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Success Stories

That Brown Girl Cooks!

RVCDF helped That Brown Girl Cooks! purchase new equipment and expand its business.

Kristi Brown started her catering company, That Brown Girl Cooks! (TBGC!) in 2012, but says it’s more of a food, culture, and community organization. Together with her son, Damon Bomar, they have expanded the business with a line of black-eyed pea hummus sold in major grocers throughout Seattle, pop-up venues and interactive cooking classes.

“We like to call it Culinary Collective,” says Kristi. “TBGC! explores inspirations, melds them with experiences and brings them back to the communities we serve. Debuting a variety of products, events, pop-ups, and classes, we hope to engage and inspire community and connect people with a wholesome, nurturing lifestyle.”

“We strive to make ‘healthy and wholesome’ a spicy and vivacious experience,” adds Kristi. “Our personality shines through our brand. While we are spicy and bold, we are also wholesome and nurturing. These characteristic draw people to our products and culture.”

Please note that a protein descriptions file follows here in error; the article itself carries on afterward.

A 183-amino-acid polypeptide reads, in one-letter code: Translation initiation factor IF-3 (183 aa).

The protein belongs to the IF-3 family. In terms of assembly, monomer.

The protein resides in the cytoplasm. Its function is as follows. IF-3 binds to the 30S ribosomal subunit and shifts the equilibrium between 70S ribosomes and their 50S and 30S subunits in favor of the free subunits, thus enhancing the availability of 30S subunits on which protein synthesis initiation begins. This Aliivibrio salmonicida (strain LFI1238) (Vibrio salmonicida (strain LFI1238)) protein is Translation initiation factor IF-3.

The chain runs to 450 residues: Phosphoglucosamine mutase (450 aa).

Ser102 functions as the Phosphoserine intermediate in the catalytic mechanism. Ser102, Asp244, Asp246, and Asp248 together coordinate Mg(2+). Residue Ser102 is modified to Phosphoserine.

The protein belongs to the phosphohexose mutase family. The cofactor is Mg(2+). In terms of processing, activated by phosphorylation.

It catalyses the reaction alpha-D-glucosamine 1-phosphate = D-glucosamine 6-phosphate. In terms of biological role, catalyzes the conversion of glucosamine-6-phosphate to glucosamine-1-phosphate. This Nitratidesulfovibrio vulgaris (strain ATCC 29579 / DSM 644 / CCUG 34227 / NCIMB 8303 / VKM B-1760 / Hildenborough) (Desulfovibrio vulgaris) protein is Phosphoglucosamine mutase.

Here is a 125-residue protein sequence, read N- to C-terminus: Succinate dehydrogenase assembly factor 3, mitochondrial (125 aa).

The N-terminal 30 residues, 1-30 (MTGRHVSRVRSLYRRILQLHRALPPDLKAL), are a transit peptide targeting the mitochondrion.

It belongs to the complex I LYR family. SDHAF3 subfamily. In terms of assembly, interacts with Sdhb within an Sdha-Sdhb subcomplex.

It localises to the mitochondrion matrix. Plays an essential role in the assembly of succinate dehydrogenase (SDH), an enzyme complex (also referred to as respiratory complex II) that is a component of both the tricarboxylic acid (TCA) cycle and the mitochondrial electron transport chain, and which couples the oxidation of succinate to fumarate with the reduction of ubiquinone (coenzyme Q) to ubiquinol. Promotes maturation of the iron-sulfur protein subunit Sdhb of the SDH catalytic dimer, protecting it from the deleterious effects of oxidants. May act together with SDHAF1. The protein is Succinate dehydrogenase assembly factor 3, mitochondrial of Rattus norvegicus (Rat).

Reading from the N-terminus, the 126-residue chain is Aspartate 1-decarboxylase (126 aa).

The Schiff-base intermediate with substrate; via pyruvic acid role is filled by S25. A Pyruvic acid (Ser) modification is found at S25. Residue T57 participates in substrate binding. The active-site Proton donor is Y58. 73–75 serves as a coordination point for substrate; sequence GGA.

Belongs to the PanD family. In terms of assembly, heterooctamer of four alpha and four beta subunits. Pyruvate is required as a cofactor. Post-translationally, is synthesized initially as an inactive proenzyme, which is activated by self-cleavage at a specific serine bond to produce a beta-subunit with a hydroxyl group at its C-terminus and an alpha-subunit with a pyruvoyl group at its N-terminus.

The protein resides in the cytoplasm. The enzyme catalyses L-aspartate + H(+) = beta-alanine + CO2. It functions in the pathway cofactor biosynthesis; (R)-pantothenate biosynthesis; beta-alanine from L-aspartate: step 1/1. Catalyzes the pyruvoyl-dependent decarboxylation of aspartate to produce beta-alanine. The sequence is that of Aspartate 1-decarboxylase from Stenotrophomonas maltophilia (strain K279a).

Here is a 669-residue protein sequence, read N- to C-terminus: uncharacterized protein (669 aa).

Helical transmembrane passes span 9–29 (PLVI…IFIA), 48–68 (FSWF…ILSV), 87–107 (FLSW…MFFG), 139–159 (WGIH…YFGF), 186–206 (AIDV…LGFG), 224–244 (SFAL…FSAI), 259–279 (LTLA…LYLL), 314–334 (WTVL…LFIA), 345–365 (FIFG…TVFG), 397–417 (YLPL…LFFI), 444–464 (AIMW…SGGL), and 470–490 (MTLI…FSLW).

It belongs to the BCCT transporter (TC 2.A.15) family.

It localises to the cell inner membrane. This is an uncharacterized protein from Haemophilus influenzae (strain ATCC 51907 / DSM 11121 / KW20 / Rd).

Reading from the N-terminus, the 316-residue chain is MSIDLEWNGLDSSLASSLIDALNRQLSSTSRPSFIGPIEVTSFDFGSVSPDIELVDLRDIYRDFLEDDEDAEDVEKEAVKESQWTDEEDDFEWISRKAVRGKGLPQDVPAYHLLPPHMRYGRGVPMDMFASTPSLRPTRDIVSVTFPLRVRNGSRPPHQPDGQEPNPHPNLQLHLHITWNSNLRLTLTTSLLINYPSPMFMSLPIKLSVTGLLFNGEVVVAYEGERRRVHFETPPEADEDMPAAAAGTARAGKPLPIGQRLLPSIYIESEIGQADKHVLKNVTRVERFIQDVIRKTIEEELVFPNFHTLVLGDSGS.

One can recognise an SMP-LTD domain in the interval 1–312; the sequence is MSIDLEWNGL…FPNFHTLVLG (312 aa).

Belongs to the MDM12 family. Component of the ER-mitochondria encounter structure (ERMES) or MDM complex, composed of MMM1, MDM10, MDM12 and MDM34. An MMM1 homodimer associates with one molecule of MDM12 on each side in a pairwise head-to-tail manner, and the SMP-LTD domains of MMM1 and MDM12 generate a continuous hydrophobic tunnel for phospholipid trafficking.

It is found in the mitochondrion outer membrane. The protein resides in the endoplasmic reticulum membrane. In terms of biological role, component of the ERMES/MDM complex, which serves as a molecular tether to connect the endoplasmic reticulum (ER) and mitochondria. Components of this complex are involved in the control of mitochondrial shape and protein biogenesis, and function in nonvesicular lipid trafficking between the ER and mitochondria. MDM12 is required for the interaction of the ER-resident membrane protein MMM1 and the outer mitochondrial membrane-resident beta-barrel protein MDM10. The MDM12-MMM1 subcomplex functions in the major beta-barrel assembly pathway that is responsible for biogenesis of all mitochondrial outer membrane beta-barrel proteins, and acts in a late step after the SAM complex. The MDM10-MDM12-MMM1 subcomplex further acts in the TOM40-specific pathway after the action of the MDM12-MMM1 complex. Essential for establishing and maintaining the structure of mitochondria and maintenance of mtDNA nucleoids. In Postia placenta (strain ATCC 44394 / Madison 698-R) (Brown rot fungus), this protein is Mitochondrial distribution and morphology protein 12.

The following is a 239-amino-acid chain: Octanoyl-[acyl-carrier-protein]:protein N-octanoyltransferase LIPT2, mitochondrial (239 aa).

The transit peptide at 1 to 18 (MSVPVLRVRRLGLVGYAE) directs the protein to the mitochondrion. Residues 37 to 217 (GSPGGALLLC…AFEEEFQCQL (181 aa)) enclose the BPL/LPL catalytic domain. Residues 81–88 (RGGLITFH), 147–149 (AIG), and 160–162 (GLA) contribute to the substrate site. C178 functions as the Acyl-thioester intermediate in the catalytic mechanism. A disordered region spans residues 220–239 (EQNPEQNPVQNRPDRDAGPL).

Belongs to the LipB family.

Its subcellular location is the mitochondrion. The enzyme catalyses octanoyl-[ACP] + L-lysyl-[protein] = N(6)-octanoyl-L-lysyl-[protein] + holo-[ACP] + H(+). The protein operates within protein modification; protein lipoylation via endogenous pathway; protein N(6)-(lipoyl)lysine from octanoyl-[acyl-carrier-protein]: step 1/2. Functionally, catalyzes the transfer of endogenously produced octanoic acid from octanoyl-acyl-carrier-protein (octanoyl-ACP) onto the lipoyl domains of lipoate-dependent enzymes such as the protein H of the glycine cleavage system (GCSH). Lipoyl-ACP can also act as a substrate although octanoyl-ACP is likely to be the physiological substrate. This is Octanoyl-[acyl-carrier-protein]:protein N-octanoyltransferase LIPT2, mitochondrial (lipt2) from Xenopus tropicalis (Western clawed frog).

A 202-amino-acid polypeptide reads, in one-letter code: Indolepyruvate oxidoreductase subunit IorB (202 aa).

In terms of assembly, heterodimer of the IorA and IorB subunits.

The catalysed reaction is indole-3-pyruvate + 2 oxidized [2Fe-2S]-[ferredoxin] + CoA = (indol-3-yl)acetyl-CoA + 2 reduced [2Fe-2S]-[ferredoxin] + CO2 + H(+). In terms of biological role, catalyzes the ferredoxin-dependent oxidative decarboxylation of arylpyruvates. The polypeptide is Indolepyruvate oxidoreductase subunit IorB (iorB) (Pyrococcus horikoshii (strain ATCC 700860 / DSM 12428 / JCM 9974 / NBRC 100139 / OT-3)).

Like many small businesses eager to expand, Kristi needed working capital, as well as financing to purchase equipment and complete tenant improvements that will support the new equipment.

Working with the director of economic development at SEED Seattle, another RVCDF client, she was advised on relocating her business and searching for financing. She never approached a traditional bank, having heard good things about RVCDF.

“I enjoyed the process,” she said. “There are various aspects of business operations of which I wasn’t aware. RVCDF asked the hard questions in order to make sure we knew the exact purpose of the funding. It’s easy to say that you need money for your small business, but I have found that if your structure doesn’t properly support your desired growth, then you will fail.” While she instituted strategies outlined in her plan, she learned that she had to scale her employment in order to strengthen her business.

Looking ahead, TBGC! hopes to open a restaurant, so will likely need additional funding.

“As the food industry grows, companies look to engage in multiple facets within the culinary industry,” said Kristi. “We have found that while competitors may operate within the restaurant, food truck and grocery spheres, none offer a range of products and services like TBGC! We don’t just produce delicious food, we create the community and culture around it.”


6 new jobs created
3 existing jobs retained
17% increase in revenues

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